For example, the serverless LCM dispatcher 102 may analyse the obtained description to determine the complexity of the triggered first workload. For example, the first workload may comprise a simple workload having for example low level hierarchy between virtual functions, or may comprise a complex hierarchy or hybrid functions. In some examples, simple workloads may be described as workloads which do not require LCM routines in order to be implemented in a virtual framework. In some examples, complex workloads may be described as workloads which do require some LCM routines in order to be implemented in one or more virtual frameworks.

If the first workload comprises a simple workload, the serverless LCM dispatcher 102 may implement the first workload in the virtualization network 100, for example, utilising its own native virtual framework 105.

If however, the first workload comprises a complex workload, the serverless LCM dispatcher 102 may determine an LCM capability level for implementing the first workload. For example, LCM capability levels may comprise a first level having simple LCM routines associated with a small hierarchy of dependencies for implementing a workload; and a second level having advanced LCM routines associated with a large hierarchy of dependencies for implementing a workload. It will be appreciated that many different levels of LCM capability may be used, and the delineation between these capabilities may be determined based on how the overall virtual network is required to function. As illustrated in FIG. 1, the serverless LCM dispatcher 102 then selects an appropriate LCM component 106 capable of implementing workloads of the appropriate complexity, and forwards the first workload to the selected LCM component 106.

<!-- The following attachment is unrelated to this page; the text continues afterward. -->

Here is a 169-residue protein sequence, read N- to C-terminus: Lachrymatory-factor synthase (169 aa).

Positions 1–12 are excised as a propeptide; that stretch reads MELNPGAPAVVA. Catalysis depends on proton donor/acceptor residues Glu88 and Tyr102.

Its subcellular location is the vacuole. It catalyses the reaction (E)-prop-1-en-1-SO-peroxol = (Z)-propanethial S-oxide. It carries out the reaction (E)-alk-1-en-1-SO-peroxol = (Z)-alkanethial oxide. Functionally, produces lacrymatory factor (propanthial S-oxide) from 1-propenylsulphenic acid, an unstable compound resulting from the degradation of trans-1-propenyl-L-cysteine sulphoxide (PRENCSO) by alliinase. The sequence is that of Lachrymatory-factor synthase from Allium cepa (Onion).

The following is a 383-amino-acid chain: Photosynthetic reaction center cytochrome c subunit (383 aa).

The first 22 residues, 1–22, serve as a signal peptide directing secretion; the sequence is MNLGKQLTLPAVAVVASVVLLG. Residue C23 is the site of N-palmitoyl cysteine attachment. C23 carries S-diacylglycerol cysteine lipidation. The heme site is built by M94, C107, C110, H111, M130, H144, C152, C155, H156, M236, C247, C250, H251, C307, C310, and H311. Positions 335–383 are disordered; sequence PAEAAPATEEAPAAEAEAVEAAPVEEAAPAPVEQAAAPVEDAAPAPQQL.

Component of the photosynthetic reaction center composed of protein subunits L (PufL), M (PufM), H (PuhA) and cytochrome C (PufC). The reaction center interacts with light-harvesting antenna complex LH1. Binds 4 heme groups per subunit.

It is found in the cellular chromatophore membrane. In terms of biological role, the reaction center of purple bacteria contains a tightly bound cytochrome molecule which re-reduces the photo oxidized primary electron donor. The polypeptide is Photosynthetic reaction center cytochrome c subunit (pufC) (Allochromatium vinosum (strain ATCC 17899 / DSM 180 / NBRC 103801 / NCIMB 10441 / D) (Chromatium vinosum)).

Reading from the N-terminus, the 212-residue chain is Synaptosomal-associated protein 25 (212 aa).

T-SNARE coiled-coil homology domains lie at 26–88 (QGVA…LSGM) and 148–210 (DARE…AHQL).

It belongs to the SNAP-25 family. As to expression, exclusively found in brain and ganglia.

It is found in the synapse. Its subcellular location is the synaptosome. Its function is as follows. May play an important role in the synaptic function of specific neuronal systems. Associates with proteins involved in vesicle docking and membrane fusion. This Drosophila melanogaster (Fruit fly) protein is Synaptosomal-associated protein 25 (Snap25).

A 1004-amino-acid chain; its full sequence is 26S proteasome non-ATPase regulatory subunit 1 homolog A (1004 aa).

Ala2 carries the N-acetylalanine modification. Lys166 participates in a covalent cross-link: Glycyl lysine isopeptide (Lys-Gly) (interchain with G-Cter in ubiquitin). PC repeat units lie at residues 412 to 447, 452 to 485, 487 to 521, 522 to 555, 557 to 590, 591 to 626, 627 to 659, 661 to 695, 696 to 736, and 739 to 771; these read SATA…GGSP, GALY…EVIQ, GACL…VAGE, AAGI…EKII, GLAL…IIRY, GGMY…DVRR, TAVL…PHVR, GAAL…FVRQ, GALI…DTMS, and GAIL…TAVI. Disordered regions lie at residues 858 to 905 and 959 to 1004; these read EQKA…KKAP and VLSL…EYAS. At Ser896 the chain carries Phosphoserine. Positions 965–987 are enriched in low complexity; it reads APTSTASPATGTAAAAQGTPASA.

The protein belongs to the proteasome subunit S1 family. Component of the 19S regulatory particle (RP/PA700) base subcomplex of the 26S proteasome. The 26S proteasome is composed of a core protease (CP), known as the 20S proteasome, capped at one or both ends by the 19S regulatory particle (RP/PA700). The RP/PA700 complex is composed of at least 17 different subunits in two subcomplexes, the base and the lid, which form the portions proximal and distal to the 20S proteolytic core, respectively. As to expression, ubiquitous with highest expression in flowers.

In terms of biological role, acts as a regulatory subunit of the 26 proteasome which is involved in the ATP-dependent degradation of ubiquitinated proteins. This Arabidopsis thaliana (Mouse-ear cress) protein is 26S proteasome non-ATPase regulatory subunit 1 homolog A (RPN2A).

The LCM component 106 may then analyse the description of the first workload to determine any LCM dependencies and workflows associated with the first workload. The LCM component 106 may then implement the first workload in one or more virtual frameworks 107. The virtual frameworks 107 may comprise the native virtual framework 105 of the serverless LCM dispatcher 102.

FIG. 2 illustrates an example of a method, in a serverless life-cycle management, LCM, dispatcher, 102 for implementing a first workload in a virtualization network. This example illustrated a single workload trigger requesting the implementation of a single workload. However, it will be appreciated that many workload triggers may be received requesting different workloads.